Measuring the Health of Your SaaS Startup: How to Calculate ARR

The startup world is full of acronyms, but one that many people seem to misunderstand is Annual Recurring Revenue (ARR). Despite having the word “revenue” in it, ARR is a little more nuanced.

If you’re in the B2B SaaS space, ARR is a valuable metric for measuring the performance and value of your business. For startup founders in particular, knowing how to calculate ARR can give you a better idea of the overall health of your business and allow you to properly communicate key metrics with your team and your investors.

The Basics of ARR

Understood in its simplest terms, ARR is a subscription economy metric used almost exclusively in B2B subscription businesses. ARR is the value of contracted recurring revenue of a business’s term subscriptions normalized for one calendar year. In other words, tt shows the money that is coming in every year for the life of a subscription or contract.

For example, if someone were to purchase a two-year subscription for your software for $10,000, the AAR would be $5,000 each year.

Subscriptions are based on on-going relationships, so for SaaS startups using the subscription model, ARR helps to track how these relationships change over time—be it renewals, upgrades, or lost customers.

How to Calculate ARR

Unfortunately, there are no defined rules when it comes to calculating ARR. Typically, ARR excludes any one-time or variable fees and includes just committed and fixed subscription or recurring fees.

Therefore, you can calculate ARR by simply dividing the total contract value by the number of relative years.

To better demonstrate how to calculate ARR, let’s take an example. Say that a customer agrees to a 2-year subscription cost of $24,000. To calculate the ARR, you would take $24,000 and divide by 2 years. The result would be an ARR of $12,000.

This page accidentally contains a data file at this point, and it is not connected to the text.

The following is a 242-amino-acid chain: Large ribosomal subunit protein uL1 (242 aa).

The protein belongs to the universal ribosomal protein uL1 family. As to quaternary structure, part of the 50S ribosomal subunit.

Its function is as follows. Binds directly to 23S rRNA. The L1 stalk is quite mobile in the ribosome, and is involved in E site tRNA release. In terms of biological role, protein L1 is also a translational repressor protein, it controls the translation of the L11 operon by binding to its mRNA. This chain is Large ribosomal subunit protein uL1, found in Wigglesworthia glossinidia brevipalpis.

From the above, it may seem like ARR is simply a fancy way of dividing contract value by years, but if you are using this metric correctly there are a few additional things to keep in mind:

  • ARR only includes fixed contract fees, meaning any one-time charges or variable fees are not included.
  • ARR should only be used to calculate contracts that have terms of one year or more.
  • Billing cycles don’t affect how ARR is recorded, so it doesn’t matter if a client pays monthly, quarterly, or everything up front.

Why Startups Need to Track ARR

This probably all sounds simple enough, so now you’re likely wondering what all this means to you as the founder of a SaaS startup. While ARR can be a useful metric for a lot of reasons, the primary benefit is that it can be used to gauge the health of your business. Since ARR is the amount of revenue that is expected to repeat, it can be used to track a company’s progress and predict future growth. More specifically, ARR can be instrumental in:

1. Illustrating Company Health

  • ARR reveals where revenue is growing and where it’s being lost, which is a powerful indicator of a company’s performance. Armed with this knowledge, you can make better decisions when it comes to hiring, compensation, financing, and more.

2. Measuring Momentum

  • ARR can reveal momentum (or a loss of momentum) in areas such as new sales, renewals, and upgrades.

3. Increasing Revenue

  • Tracking changes in ARR can shed light on what customers are looking for and what they need. In turn, this information can help you upsell or cross-sell your services.

4. Predicting Revenue

  • By tracking the value of renewals and the cost of lost clients, you can better predict the duration and revenue of subscriptions from potential clients.

5. Attracting Investors

  • Investors and lenders like to see contractually-obligated and accurate revenue forecasting. Therefore, ARR can help you demonstrate both predictability and sustainability.

ARR vs. MRR

In order to use ARR as a metric for your business, you’ll need to have Term Agreements of at least one year or more.

For subscriptions that have terms of less than one year, or if customers have the ability to cancel at any time with notice (usually 30 days), ARR is a misleading calculation. In these cases, you would want to calculate monthly recurring revenue (MRR).

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